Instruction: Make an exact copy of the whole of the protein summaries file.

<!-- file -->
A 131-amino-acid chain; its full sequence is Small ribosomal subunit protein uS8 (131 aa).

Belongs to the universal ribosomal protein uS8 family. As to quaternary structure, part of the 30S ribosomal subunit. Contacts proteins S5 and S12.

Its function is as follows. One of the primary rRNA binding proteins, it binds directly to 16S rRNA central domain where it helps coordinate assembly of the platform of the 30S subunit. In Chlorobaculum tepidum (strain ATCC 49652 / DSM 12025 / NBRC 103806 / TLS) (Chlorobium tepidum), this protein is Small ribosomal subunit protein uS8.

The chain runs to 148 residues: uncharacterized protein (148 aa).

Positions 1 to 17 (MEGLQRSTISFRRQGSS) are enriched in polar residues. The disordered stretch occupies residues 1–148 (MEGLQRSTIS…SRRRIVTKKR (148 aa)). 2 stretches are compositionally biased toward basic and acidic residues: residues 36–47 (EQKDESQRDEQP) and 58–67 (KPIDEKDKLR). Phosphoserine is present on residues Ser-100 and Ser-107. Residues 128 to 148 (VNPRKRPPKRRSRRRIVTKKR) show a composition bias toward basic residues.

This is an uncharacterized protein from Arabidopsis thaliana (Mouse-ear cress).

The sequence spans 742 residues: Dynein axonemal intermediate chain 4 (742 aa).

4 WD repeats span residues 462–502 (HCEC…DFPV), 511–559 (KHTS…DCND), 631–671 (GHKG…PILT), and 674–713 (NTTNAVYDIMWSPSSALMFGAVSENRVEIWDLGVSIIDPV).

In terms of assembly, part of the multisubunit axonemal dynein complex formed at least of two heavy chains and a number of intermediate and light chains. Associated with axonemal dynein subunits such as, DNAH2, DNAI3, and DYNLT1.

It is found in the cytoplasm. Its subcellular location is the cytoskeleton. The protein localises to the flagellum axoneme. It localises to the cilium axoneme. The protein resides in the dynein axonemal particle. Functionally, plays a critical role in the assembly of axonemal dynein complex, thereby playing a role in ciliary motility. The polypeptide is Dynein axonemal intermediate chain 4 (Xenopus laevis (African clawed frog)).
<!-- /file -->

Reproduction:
A 131-amino-acid chain; its full sequence is Small ribosomal subunit protein uS8 (131 aa).

Belongs to the universal ribosomal protein uS8 family. As to quaternary structure, part of the 30S ribosomal subunit. Contacts proteins S5 and S12.

Its function is as follows. One of the primary rRNA binding proteins, it binds directly to 16S rRNA central domain where it helps coordinate assembly of the platform of the 30S subunit. In Chlorobaculum tepidum (strain ATCC 49652 / DSM 12025 / NBRC 103806 / TLS) (Chlorobium tepidum), this protein is Small ribosomal subunit protein uS8.

The chain runs to 148 residues: uncharacterized protein (148 aa).

Positions 1 to 17 (MEGLQRSTISFRRQGSS) are enriched in polar residues. The disordered stretch occupies residues 1–148 (MEGLQRSTIS…SRRRIVTKKR (148 aa)). 2 stretches are compositionally biased toward basic and acidic residues: residues 36–47 (EQKDESQRDEQP) and 58–67 (KPIDEKDKLR). Phosphoserine is present on residues Ser-100 and Ser-107. Residues 128 to 148 (VNPRKRPPKRRSRRRIVTKKR) show a composition bias toward basic residues.

This is an uncharacterized protein from Arabidopsis thaliana (Mouse-ear cress).

The sequence spans 742 residues: Dynein axonemal intermediate chain 4 (742 aa).

4 WD repeats span residues 462–502 (HCEC…DFPV), 511–559 (KHTS…DCND), 631–671 (GHKG…PILT), and 674–713 (NTTNAVYDIMWSPSSALMFGAVSENRVEIWDLGVSIIDPV).

In terms of assembly, part of the multisubunit axonemal dynein complex formed at least of two heavy chains and a number of intermediate and light chains. Associated with axonemal dynein subunits such as, DNAH2, DNAI3, and DYNLT1.

It is found in the cytoplasm. Its subcellular location is the cytoskeleton. The protein localises to the flagellum axoneme. It localises to the cilium axoneme. The protein resides in the dynein axonemal particle. Functionally, plays a critical role in the assembly of axonemal dynein complex, thereby playing a role in ciliary motility. The polypeptide is Dynein axonemal intermediate chain 4 (Xenopus laevis (African clawed frog)).